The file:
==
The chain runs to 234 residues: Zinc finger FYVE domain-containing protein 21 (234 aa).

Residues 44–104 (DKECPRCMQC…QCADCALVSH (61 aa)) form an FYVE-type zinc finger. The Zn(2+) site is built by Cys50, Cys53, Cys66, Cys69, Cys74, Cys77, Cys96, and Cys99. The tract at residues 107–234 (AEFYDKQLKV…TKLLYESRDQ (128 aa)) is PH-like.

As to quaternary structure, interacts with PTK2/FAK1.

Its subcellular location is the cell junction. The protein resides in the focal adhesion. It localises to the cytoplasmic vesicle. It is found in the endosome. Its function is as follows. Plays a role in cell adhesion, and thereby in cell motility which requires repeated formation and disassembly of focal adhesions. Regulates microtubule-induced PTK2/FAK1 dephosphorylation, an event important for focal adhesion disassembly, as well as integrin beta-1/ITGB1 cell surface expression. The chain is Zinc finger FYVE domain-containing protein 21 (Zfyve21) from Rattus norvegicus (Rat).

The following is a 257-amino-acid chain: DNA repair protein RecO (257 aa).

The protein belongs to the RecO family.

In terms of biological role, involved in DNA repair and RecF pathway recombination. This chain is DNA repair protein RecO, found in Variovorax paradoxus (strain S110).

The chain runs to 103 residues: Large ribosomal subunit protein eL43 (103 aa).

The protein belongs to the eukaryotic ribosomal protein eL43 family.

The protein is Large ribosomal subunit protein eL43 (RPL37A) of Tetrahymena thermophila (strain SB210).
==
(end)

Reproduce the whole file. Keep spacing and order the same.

The chain runs to 234 residues: Zinc finger FYVE domain-containing protein 21 (234 aa).

Residues 44–104 (DKECPRCMQC…QCADCALVSH (61 aa)) form an FYVE-type zinc finger. The Zn(2+) site is built by Cys50, Cys53, Cys66, Cys69, Cys74, Cys77, Cys96, and Cys99. The tract at residues 107–234 (AEFYDKQLKV…TKLLYESRDQ (128 aa)) is PH-like.

As to quaternary structure, interacts with PTK2/FAK1.

Its subcellular location is the cell junction. The protein resides in the focal adhesion. It localises to the cytoplasmic vesicle. It is found in the endosome. Its function is as follows. Plays a role in cell adhesion, and thereby in cell motility which requires repeated formation and disassembly of focal adhesions. Regulates microtubule-induced PTK2/FAK1 dephosphorylation, an event important for focal adhesion disassembly, as well as integrin beta-1/ITGB1 cell surface expression. The chain is Zinc finger FYVE domain-containing protein 21 (Zfyve21) from Rattus norvegicus (Rat).

The following is a 257-amino-acid chain: DNA repair protein RecO (257 aa).

The protein belongs to the RecO family.

In terms of biological role, involved in DNA repair and RecF pathway recombination. This chain is DNA repair protein RecO, found in Variovorax paradoxus (strain S110).

The chain runs to 103 residues: Large ribosomal subunit protein eL43 (103 aa).

The protein belongs to the eukaryotic ribosomal protein eL43 family.

The protein is Large ribosomal subunit protein eL43 (RPL37A) of Tetrahymena thermophila (strain SB210).